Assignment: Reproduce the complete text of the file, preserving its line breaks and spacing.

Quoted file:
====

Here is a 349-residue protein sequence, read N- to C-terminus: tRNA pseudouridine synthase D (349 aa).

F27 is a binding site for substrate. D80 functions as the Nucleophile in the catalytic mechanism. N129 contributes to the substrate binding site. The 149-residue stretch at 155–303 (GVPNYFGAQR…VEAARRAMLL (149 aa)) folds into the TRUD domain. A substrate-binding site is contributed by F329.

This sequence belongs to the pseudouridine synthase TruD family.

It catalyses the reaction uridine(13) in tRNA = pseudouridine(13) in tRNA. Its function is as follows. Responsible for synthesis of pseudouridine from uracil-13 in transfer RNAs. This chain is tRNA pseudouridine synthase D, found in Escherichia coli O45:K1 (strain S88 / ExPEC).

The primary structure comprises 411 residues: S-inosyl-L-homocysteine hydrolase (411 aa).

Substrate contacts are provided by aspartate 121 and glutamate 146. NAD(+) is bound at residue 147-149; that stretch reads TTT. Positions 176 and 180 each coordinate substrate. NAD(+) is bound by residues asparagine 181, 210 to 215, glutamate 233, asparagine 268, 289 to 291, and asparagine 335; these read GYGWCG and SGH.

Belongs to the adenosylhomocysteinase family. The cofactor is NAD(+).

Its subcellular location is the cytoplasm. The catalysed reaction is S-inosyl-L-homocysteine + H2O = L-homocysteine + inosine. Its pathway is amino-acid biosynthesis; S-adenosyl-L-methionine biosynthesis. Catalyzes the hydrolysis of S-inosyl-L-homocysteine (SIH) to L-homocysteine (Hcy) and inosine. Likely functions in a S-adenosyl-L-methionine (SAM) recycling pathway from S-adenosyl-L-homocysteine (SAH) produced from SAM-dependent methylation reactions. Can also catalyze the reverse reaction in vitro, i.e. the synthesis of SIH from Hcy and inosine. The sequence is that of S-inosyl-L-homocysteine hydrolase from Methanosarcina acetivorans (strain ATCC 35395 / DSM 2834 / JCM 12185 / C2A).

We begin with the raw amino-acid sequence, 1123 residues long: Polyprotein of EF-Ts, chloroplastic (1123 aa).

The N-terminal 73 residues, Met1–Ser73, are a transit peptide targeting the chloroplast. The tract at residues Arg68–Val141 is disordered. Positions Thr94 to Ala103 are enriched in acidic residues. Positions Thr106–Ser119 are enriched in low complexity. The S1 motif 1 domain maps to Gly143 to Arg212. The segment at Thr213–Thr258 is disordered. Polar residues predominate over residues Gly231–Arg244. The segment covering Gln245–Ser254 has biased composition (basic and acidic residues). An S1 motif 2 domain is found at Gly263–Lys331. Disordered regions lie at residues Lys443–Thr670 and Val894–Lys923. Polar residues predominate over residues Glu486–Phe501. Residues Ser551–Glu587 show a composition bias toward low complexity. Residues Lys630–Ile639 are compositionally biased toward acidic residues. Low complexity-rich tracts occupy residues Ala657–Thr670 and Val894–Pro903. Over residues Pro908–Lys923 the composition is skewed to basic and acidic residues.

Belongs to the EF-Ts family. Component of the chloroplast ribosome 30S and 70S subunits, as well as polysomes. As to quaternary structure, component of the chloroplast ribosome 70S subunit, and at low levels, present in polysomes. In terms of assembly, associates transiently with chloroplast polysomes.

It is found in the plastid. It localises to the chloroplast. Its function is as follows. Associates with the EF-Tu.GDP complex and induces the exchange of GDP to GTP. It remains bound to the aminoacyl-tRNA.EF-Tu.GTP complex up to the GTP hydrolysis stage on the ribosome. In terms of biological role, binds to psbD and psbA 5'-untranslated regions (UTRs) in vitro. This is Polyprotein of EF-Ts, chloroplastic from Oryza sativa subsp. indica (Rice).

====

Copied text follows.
Here is a 349-residue protein sequence, read N- to C-terminus: tRNA pseudouridine synthase D (349 aa).

F27 is a binding site for substrate. D80 functions as the Nucleophile in the catalytic mechanism. N129 contributes to the substrate binding site. The 149-residue stretch at 155–303 (GVPNYFGAQR…VEAARRAMLL (149 aa)) folds into the TRUD domain. A substrate-binding site is contributed by F329.

This sequence belongs to the pseudouridine synthase TruD family.

It catalyses the reaction uridine(13) in tRNA = pseudouridine(13) in tRNA. Its function is as follows. Responsible for synthesis of pseudouridine from uracil-13 in transfer RNAs. This chain is tRNA pseudouridine synthase D, found in Escherichia coli O45:K1 (strain S88 / ExPEC).

The primary structure comprises 411 residues: S-inosyl-L-homocysteine hydrolase (411 aa).

Substrate contacts are provided by aspartate 121 and glutamate 146. NAD(+) is bound at residue 147-149; that stretch reads TTT. Positions 176 and 180 each coordinate substrate. NAD(+) is bound by residues asparagine 181, 210 to 215, glutamate 233, asparagine 268, 289 to 291, and asparagine 335; these read GYGWCG and SGH.

Belongs to the adenosylhomocysteinase family. The cofactor is NAD(+).

Its subcellular location is the cytoplasm. The catalysed reaction is S-inosyl-L-homocysteine + H2O = L-homocysteine + inosine. Its pathway is amino-acid biosynthesis; S-adenosyl-L-methionine biosynthesis. Catalyzes the hydrolysis of S-inosyl-L-homocysteine (SIH) to L-homocysteine (Hcy) and inosine. Likely functions in a S-adenosyl-L-methionine (SAM) recycling pathway from S-adenosyl-L-homocysteine (SAH) produced from SAM-dependent methylation reactions. Can also catalyze the reverse reaction in vitro, i.e. the synthesis of SIH from Hcy and inosine. The sequence is that of S-inosyl-L-homocysteine hydrolase from Methanosarcina acetivorans (strain ATCC 35395 / DSM 2834 / JCM 12185 / C2A).

We begin with the raw amino-acid sequence, 1123 residues long: Polyprotein of EF-Ts, chloroplastic (1123 aa).

The N-terminal 73 residues, Met1–Ser73, are a transit peptide targeting the chloroplast. The tract at residues Arg68–Val141 is disordered. Positions Thr94 to Ala103 are enriched in acidic residues. Positions Thr106–Ser119 are enriched in low complexity. The S1 motif 1 domain maps to Gly143 to Arg212. The segment at Thr213–Thr258 is disordered. Polar residues predominate over residues Gly231–Arg244. The segment covering Gln245–Ser254 has biased composition (basic and acidic residues). An S1 motif 2 domain is found at Gly263–Lys331. Disordered regions lie at residues Lys443–Thr670 and Val894–Lys923. Polar residues predominate over residues Glu486–Phe501. Residues Ser551–Glu587 show a composition bias toward low complexity. Residues Lys630–Ile639 are compositionally biased toward acidic residues. Low complexity-rich tracts occupy residues Ala657–Thr670 and Val894–Pro903. Over residues Pro908–Lys923 the composition is skewed to basic and acidic residues.

Belongs to the EF-Ts family. Component of the chloroplast ribosome 30S and 70S subunits, as well as polysomes. As to quaternary structure, component of the chloroplast ribosome 70S subunit, and at low levels, present in polysomes. In terms of assembly, associates transiently with chloroplast polysomes.

It is found in the plastid. It localises to the chloroplast. Its function is as follows. Associates with the EF-Tu.GDP complex and induces the exchange of GDP to GTP. It remains bound to the aminoacyl-tRNA.EF-Tu.GTP complex up to the GTP hydrolysis stage on the ribosome. In terms of biological role, binds to psbD and psbA 5'-untranslated regions (UTRs) in vitro. This is Polyprotein of EF-Ts, chloroplastic from Oryza sativa subsp. indica (Rice).